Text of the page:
Society with fading or altered putty?
Spatiality / Cluster 7
Wikipedias definition of the term society is described,
The term “society” came from the Latin word societas, which in turn was derived from the noun socius (“comrade, friend, ally”; adjectival form socialis) used to describe a bond or interaction among parties that are friendly, or at least civil. Without an article, the term can refer to the entirety of humanity (also: “society in general”, “society at large”, etc.), although those who are unfriendly or uncivil to the remainder of society in this sense may be deemed to be “antisocial”.
Used in the sense of an association, a society is a body of individuals outlined by the bounds of functional interdependence, possibly comprising characteristics such as national or cultural identity, social solidarity, language, or hierarchical organization.
In our history the building of societies has been a strong foundation providing welfare, peace and technical- and cultural development. Communication, being the meaningful exchange of information between people, can gather peoples individual skills, starting processes. Communication between civitas can be seen as the operative substance in the body of society, the tool and the glue or putty forwarding the process of development. This points at our mutual dependence. Society is a group project, developing and culturing aggregated knowledge, experiences and skills. But also a pending practice in apprehension of the other. Our possibilities to see other people and other needs than our own. Without this practice or group project, sustaining the insight of the other, society as we know it would not be possible.
Today in Europe there is an enhanced hype for appraising the individual. This can be seen in life-style magazines, advertisement, working life career and demographic statistics. Our way of living is going through radical changes. The family is no longer the obvious base in society. Statistics show single households as the most common. Our way of residing is in a constant state of flux where friendship- and collective-living is becoming more common. Sloterdijk describes the one-room apartment as an architectural and topological analogue of the individualism of modern society. He also describes “..the setting free of solitary individuals with the help of individualized home and media technologies..” as a reality. Communication among individuals is more likely to take place through the telecommunicative integration of nonassembled people than in physically meeting other people. He puts no moral judgment into this conclusion. The apartment as living cell represents the atomic level in the field of habitat conditions. The one-room apartment with its single occupant is the cellular nucleus of a private world bubble. The single bubble forms a container for the self-relationships of the occupant. The apartment serves as the stage for self-pairing. One can ask if this means that there is less or no need for meeting other people when the single life is described as an autosymbiosis, meaning that the form of the couple is fulfilled in the individual, who relates to himself as the inner other. Does the individualism of modern society mean a progression in egocentrism? Implying a preoccupation with our own internal world, where self-relevant information is seen to be more important in shaping one’s judgments than thoughts about others and other-relevant information. The societal putty, communication and practice of interdependence of individuals, the recognition of the other, seems distant in this context.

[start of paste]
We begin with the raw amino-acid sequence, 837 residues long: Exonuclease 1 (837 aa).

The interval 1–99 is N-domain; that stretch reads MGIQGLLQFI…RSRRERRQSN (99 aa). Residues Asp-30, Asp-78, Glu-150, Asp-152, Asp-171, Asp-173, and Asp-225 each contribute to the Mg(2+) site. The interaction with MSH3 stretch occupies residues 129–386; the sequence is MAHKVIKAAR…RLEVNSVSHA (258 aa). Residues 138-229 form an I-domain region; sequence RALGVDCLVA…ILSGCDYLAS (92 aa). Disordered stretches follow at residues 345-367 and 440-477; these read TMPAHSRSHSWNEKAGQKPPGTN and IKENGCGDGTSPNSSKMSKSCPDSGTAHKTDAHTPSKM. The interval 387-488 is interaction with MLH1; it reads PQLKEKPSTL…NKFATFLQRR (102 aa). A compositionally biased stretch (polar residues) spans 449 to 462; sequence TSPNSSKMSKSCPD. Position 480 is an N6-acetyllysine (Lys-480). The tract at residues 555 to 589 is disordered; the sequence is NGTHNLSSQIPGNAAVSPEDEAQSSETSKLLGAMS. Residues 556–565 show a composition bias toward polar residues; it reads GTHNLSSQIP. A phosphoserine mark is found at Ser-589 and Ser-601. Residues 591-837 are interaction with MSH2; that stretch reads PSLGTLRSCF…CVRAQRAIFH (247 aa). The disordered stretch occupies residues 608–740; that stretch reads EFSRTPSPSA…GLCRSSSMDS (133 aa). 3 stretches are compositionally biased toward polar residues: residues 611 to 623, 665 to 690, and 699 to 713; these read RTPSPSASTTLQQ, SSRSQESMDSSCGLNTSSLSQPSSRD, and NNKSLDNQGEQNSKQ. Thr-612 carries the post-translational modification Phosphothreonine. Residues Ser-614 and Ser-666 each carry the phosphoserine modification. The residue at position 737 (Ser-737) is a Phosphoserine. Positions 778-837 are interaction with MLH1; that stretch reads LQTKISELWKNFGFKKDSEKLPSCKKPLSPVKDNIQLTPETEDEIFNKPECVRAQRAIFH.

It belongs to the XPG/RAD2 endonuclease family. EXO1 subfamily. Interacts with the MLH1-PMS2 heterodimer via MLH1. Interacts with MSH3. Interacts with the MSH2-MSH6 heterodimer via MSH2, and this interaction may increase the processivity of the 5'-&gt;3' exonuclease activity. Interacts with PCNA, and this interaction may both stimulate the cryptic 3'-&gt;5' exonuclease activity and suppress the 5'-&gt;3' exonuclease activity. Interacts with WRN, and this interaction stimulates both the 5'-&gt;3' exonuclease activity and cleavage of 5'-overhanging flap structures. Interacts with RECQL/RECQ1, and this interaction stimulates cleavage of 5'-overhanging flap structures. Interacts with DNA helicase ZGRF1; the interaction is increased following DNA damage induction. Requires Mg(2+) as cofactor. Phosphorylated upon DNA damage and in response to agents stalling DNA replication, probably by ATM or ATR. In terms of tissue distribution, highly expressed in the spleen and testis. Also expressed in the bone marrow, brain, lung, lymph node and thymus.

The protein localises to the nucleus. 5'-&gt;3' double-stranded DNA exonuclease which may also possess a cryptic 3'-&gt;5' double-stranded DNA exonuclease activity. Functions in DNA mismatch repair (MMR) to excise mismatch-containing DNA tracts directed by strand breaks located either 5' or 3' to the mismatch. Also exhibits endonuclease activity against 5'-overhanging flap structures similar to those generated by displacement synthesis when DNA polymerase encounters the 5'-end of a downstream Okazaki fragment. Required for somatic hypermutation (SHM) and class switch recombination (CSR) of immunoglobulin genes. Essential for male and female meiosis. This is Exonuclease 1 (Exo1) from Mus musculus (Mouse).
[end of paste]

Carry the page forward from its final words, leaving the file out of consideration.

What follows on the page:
Reversing to the one-room apartment as a living cell, the built analogue of individualism and reflecting on Churchill’s often quoted words “We shape our dwellings, and afterwards our dwellings shape us.” Are the built, residential, one-room structures a negative agent, countering a good society or are we only facing another, differentiated way of communication and interdependence?